Political turmoil in Kabul dogs negotiations with Taliban
KABUL – After months of deliberation, Afghan President Ashraf Ghani on Friday announced his 21-member team to negotiate peace with the Taliban, only to have his political opponent reject it as not inclusive enough.
Afghanistan's political turmoil has impeded each tentative step toward negotiations with the Taliban — negotiations that are supposed to come next under a peace deal that Washington signed with the insurgents last month.
The deal calls for the eventual withdrawal of all 13,000 U.S. soldiers from Afghanistan in exchange for guarantees from the Taliban to fight other militant groups, including the Islamic State group. The deal has been touted as Afghanistan's best chance yet of ending its relentless wars.
But Ghani and his opponent, Abdullah Abdullah, have been locked in a power struggle that U.S. Secretary of State Mike Pompeo could not resolve during his emergency visit to Kabul earlier this week.
Pompeo held talks with both Ghani and Abdullah, who has also declared himself president in a parallel inauguration ceremony earlier this month, but made no headway in reconciling the two. Washington subsequently said it would cut $1 billion in assistance to Afghanistan if the two leaders couldn't “get their act together.”
Ghani's 21-member team is led by the Masoom Stanikzai, former head of Afghanistan's intelligence agency, who was forced to resign last year. He quit after a CIA-trained team under his command was found to have killed four brothers they falsely accused of being Islamic State operatives.
The special forces unit known as Unit 02 still operates despite reports of abuses, including one last year by the Human Rights Watch, which documented what it says are mounting atrocities by U.S.-backed Afghan special forces.
Abdullah seeks a power-sharing deal with Ghani, something the Afghan president has so far rejected. Abdullah accuses Ghani of being unwilling to compromise while Ghani says his rival's power-sharing demands will require a constitutional change and that can come only by holding a loya jirga, or grand council, of all Afghans.
In a televised speech a day after Pompeo's visit, Ghani dismissed the threat of funding cuts and claimed that Afghanistan can manage without the $1 billion in U.S. aid.
Despite 18 years and billions of dollars in international aid, Afghanistan remains desperately poor. The poverty level soared from 35% of the population in 2012 to more than 55% last year. Poverty level counts those who survive on $1 or less a day. Successive Afghan governments, including Ghani's, have been accused by international watchdogs of widespread corruption.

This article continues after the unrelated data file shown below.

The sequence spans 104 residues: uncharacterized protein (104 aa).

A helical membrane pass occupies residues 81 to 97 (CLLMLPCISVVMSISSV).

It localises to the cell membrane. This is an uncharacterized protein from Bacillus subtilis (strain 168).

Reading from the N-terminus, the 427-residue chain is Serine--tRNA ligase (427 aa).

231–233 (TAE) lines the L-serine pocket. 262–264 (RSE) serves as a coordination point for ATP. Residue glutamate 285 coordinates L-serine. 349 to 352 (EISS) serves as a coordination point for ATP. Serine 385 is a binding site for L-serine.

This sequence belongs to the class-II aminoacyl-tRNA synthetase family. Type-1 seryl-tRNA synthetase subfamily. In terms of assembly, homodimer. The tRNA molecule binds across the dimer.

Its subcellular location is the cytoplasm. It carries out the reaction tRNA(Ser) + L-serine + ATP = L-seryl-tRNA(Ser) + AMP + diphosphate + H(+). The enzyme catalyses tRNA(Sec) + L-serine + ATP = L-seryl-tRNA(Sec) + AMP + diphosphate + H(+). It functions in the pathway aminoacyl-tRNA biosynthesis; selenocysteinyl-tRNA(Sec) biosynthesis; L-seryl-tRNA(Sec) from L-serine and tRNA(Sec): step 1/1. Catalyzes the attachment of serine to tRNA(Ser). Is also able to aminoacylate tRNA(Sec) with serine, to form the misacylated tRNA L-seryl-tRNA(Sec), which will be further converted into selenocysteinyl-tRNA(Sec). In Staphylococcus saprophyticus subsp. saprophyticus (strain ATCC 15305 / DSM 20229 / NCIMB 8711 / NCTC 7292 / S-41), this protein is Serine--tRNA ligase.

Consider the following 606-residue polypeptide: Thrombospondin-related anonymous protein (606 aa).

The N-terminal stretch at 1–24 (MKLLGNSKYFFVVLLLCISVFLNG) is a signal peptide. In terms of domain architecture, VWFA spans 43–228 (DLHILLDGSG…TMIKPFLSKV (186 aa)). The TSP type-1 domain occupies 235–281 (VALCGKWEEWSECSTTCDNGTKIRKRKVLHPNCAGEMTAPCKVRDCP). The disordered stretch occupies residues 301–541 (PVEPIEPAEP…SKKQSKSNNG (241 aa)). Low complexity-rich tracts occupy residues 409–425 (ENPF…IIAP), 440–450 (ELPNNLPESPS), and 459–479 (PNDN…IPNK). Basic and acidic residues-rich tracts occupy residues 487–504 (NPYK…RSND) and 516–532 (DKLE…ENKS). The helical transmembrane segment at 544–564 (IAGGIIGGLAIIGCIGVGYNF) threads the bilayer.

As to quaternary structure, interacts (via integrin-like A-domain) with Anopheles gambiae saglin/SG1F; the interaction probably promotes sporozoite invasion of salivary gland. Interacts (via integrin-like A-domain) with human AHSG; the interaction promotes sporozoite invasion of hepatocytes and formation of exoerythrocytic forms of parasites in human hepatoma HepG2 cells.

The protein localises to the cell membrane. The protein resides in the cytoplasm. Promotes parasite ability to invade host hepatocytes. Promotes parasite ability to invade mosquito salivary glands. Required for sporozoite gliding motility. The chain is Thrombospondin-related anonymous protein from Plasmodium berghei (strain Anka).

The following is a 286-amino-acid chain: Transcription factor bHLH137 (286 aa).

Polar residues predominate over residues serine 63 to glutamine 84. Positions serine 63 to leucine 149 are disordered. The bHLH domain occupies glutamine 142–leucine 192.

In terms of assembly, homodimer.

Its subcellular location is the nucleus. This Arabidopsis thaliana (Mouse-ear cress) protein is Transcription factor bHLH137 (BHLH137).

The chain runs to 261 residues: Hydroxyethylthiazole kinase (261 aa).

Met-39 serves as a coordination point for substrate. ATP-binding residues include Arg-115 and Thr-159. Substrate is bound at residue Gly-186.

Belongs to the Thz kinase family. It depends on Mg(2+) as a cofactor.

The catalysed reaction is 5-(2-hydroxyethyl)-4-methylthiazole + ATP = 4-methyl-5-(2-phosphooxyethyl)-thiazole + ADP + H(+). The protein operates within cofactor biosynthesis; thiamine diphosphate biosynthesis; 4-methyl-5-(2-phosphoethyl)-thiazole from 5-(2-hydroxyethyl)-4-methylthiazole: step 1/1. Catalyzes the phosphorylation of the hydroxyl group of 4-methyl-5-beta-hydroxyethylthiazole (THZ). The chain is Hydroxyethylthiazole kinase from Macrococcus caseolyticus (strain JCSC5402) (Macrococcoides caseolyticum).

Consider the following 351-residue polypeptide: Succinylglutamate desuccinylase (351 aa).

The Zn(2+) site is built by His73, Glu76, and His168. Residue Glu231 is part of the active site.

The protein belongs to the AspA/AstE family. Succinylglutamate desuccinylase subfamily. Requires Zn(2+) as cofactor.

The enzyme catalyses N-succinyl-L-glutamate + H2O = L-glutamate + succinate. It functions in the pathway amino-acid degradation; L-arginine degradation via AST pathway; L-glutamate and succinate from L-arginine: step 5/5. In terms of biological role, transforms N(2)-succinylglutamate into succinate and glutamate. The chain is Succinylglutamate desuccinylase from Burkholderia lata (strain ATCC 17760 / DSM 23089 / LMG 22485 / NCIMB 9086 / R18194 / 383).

Meanwhile, Taliban political spokesman Sohail Shaheen said the group would send four members to the U.S.-led coalition base in Bagram, north of Kabul, to oversee the release of their prisoners, also part of the deal signed with the U.S.
That deal calls for the release of 5,000 Taliban and 1,000 government personnel and Afghan troops held captive by the Taliban.
The visit to Bagram will be the first time Taliban representatives have officially visited Afghanistan since being thrown out of power in 2001 by the U.S.-led coalition after they had sheltered al-Qaida leader Osama bin Laden.
Meanwhile, the Afghan government Friday ordered a three-week lock-down for Kabul to stem the spread of the new coronavirus. Pharmacies and grocery stores will be allowed to open. Earlier, authorities imposed a lockdown in western Herat province, where nearly 200,000 Afghans had passed through on their return from Iran since the start of the year, on their way to their homes across the country.
Herat borders Iran, which has been hardest-hit in the region by COVID-19, the disease caused by the coronavirus. Afghanistan has so far recorded just 91 cases and four deaths but the tens of thousands returnees from Iran have dispersed throughout the country without being tested or having their whereabouts recorded.
Afghanistan's health care system, already devastated by decades of war, would be overwhelmed by a major outbreak.
Also Friday, the Taliban were handing out soap and face masks in northern Badghis province, in areas under their control, according to images circulated on social media. Taliban spokesman Zabihullah Mujahed said their prayer leaders were also explaining safety measures to the public and how to protect against the virus.
In a Pashto-language statement, the Taliban said they have carried out public awareness campaigns in four provinces of northern Afghanistan, distributing face masks, soap and pamphlets telling the faithful that it was a religious duty to to keep themselves and their environment clean.
Gannon reported from Islamabad.
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